The National Insurance Commission (NAICOM) recently increased the minimum paid-up share capital requirements for insurance and reinsurance companies by a minimum of 100% across all segments. Life insurers are expected to raise minimum paid-up capital from ₦2 billion to ₦8 billion; general underwriters from ₦3 billion to ₦10 billion; while composite and reinsurance companies have new minimum paid-up share capital requirements of ₦18 billion and ₦20 billion, up from ₦5 billion and ₦10 billion respectively. The regulator exempted takaful and microinsurance companies from the recapitalisation exercise. According to NAICOM, the new regulation takes effect immediately (May 20, 2019) for new applications while existing operators have until June 30, 2020, to comply.
NAICOM’s new capital requirements are much stricter than the earlier proposed Tier Based Minimum Solvency Capital (TBMSC) which was cancelled in October 2018, a few months after its announcement in July 2018. The major reason for the cancellation was the short timeframe within which operators were required to comply as well as the tier-based model which discriminated smaller insurance companies. Although these have been addressed by the new directive, capital requirements across the board are now much higher. This is similar to what the industry witnessed in its last recapitalisation between 2005 and 2007 when capital requirements for life companies increased from ₦150 million to ₦2 billion, general insurers from ₦200 million to ₦3 billion, composite underwriters from ₦350 million to ₦5 billion and reinsurers from ₦350 million to ₦10 billion.
The 2005/2007 recapitalisation saw a significant decline of the number of players from 103 direct insurers and four reinsurers operating as at 31 December 2005 with total core capital of ₦30 billion to 49 recertified firms (7 life, 23 general, 18 composite and 1 reinsurer) with a total capital base of ₦150 billion as at 31 December 2007. The consolidation involved major mergers comprising up to five insurance companies to form new companies with stronger capital. To ease the financial burden of the recapitalisation exercise, NAICOM obtained palliatives and concessions from other related authorities such as the Corporate Affairs Commission (CAC), Securities Exchange Commission (SEC) and the Nigerian Stock Exchange (NSE) on application processing fees on M&As and other associated activities. However, it took the Industry up to two years to adopt the new capital standards.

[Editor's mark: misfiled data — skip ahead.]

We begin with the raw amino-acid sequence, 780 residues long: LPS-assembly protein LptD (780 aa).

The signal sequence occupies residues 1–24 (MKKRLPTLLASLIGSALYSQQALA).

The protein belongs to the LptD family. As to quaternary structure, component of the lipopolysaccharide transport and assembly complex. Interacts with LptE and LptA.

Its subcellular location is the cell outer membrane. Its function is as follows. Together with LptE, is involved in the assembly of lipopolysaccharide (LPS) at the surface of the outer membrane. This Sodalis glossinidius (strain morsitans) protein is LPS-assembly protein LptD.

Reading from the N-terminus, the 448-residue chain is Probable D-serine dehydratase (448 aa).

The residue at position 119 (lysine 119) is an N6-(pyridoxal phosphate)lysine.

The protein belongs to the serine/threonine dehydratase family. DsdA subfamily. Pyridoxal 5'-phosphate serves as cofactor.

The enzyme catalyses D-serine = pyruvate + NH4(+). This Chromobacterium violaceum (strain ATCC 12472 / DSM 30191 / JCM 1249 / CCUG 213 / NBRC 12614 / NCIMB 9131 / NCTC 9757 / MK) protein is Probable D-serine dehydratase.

Although the recapitalisation exercise in 2005/2007 strengthened the Insurance Industry’s underwriting capacity, there were major notable hitches during the process. Due to uncertainties that surrounded identities of the recertified insurance companies, brokers withheld premiums paid by clients as against transferring the same to the underwriting firms. The resultant effect was a decline in premiums available for investments. A similar trend was observed in 2018 following the introduction of the TBMSC where a number of players were adversely impacted by large corporates (particularly in the oil & gas sector) demanding immediate payment of outstanding claims due to uncertainties on the insurers that qualified as Tier 1 insurance companies.
Going by available 2018 financials of 12 insurance companies, only WAPIC Insurance Plc meets the new minimum capital requirements with its current structure. However, some insurers such as Linkage Assurance Plc and NEM Insurance Plc have strong accumulated retained earnings that can potentially be converted to share capital through bonus issuances. On the other hand, a number of insurers meet the minimum paid-up share capital but have huge accumulated retained losses that have substantially or completely eroded capital. Therefore, substance over form, these companies do not have sufficient capital. We believe that this is worthy of consideration by the regulator.
Overall, a significant percentage of underwriters would need to raise capital in the short term, leveraging shareholders support, brand equity and internally generated revenues. We recognise that compared to the 2005/2007 recapitalisation where there were a booming capital market and banks were allowed to invest or outrightly acquire controlling interests in insurance companies, underwriters now have limited avenues to raise capital. Therefore, recapitalisation will be largely achieved through mergers & acquisitions, foreign direct investments (FDI), private placements and rights issues. We remain cautiously optimistic about foreign direct investments, given persistent weak investor sentiments on account of political and economic uncertainties. Although NAICOM’s intention is to consolidate the highly fragmented industry through M&As, many insurance companies would need to raise additional capital as a prerequisite for a probable M&A. This would ultimately improve their position in merger negotiations and possibly reduce the number of insurance companies that would be required in a merger.
We expect a successful recapitalisation to redistribute market share among players. The Insurance industry is presently dominated by few players with top 5 operators accounting for 43% of gross premium income (GPI), 42% of total assets and 61% of profits. Overall, we believe that consolidation will bring about the much-needed stronger and better-capitalised industry, equipped to improve insurance penetration in Nigeria through technology and underwriting capacity.
Written by Ada Ufomadu – Senior Financial Institutions Analyst
Agusto & Co.